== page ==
Yes, African leaders who relinquish power voluntarily and through the ballot box should be deemed to have the progress of their countries at heart and thus should be given the chance to contribute to the good governance of their people. Their honest and progressive opinions should be sought behind the scenes by the sitting leader. But this should be based on some conditions such as the ex-leader effectively retiring from active politics or trying to upstage the sitting leader. His public statements must be guarded and should be in the genuine desire to see the country progress. In other words they must earn such an honourable role by behaving responsibly after leaving office.
Patrick, Ghana

I think Mr. Chiluba had more honour to gain by resigning his post as party chairman the moment he relinquished power. This has made him less respectable. African presidents ought to learn that being in power is not eternal, they ought to retire and now assume the role of grand father ( grand mother if any ladies ever become African presidents) I only call upon all presidents in power to show respect and treat former presidents well, this will help minimise undue persistence in power. It is not easy to become a former president so all those who achieve it ought to be respected, looked after and consulted when advice is needed.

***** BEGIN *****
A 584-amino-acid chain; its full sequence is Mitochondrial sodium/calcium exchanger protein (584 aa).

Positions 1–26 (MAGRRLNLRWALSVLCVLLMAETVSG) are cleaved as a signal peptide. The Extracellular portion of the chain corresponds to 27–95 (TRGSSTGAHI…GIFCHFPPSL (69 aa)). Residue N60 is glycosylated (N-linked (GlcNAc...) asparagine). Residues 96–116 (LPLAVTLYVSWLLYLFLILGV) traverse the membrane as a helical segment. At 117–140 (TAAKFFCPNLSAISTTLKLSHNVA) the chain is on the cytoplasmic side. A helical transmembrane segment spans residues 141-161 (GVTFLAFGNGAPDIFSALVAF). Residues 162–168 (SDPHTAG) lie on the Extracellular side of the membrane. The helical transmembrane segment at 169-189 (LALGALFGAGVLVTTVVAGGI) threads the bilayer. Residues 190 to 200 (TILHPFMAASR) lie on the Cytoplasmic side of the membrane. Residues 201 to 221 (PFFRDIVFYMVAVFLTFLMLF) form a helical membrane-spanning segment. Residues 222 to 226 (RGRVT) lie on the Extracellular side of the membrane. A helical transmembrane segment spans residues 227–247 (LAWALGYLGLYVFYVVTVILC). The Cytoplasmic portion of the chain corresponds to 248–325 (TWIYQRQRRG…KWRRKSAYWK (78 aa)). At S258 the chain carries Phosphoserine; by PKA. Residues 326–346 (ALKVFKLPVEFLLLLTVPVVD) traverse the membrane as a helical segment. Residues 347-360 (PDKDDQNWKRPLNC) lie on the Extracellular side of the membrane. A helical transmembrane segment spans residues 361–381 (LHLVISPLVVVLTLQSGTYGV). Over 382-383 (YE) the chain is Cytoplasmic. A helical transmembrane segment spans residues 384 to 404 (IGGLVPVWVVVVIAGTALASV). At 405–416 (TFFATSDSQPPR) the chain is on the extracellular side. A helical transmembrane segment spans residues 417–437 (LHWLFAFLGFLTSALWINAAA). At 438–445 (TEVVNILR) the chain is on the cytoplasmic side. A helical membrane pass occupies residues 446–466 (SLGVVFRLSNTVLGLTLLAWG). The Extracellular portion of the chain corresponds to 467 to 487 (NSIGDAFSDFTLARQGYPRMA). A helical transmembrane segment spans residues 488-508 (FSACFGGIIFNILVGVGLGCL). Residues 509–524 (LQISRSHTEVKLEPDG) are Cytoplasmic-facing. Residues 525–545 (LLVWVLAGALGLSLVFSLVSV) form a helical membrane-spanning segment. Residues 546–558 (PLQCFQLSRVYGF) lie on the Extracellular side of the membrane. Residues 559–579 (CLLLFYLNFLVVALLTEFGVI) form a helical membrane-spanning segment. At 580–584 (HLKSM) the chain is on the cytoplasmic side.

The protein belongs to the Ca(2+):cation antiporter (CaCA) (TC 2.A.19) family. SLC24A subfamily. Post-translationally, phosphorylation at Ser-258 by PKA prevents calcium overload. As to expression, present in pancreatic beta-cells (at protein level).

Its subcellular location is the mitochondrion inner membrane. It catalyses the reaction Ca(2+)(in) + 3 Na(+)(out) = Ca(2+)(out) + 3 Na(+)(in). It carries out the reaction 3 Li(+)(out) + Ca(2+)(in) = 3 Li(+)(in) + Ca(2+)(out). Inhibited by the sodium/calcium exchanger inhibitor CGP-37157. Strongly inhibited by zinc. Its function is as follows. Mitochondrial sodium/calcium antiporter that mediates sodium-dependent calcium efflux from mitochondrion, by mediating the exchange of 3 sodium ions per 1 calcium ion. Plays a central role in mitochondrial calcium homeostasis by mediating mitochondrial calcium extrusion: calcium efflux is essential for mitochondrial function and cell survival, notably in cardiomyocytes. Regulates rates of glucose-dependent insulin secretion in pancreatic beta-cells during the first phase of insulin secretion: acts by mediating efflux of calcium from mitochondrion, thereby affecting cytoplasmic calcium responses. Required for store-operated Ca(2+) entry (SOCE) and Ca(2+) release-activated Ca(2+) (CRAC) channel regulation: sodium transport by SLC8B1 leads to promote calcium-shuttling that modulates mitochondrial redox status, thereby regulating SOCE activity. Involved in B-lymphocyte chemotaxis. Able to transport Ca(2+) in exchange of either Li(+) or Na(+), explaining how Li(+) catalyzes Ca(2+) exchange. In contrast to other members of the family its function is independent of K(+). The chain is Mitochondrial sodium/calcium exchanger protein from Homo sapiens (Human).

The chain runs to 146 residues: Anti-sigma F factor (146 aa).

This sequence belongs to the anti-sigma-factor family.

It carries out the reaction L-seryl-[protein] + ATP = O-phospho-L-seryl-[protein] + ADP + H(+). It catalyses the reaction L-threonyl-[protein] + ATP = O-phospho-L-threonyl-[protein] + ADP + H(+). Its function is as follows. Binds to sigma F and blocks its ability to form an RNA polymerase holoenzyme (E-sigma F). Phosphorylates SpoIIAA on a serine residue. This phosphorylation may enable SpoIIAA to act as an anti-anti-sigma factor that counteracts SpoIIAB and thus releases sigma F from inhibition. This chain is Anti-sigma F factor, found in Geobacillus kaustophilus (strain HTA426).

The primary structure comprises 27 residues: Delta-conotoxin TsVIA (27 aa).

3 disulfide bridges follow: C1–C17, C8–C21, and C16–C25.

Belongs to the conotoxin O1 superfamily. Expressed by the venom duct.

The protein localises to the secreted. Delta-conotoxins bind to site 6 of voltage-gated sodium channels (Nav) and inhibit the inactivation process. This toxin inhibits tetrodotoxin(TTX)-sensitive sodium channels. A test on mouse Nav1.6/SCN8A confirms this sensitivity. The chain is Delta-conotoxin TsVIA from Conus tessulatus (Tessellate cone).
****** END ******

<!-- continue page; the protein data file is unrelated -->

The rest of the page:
Lawrence Ssenkubuge, Uganda

Former heads of state should be given a meaningful role to play outside politics. To encourage a culture of leaving office gracefully, it is important for the corporate business and the international organisations to honour these leaders and where possible find roles for them. Democracy and good governance in Africa is elusive because of the fear of the unknown after leaving office by these leaders.
Mathias Kulubya, Ugandan in U.K

Former heads of states have the potential to undermine subsequent regimes.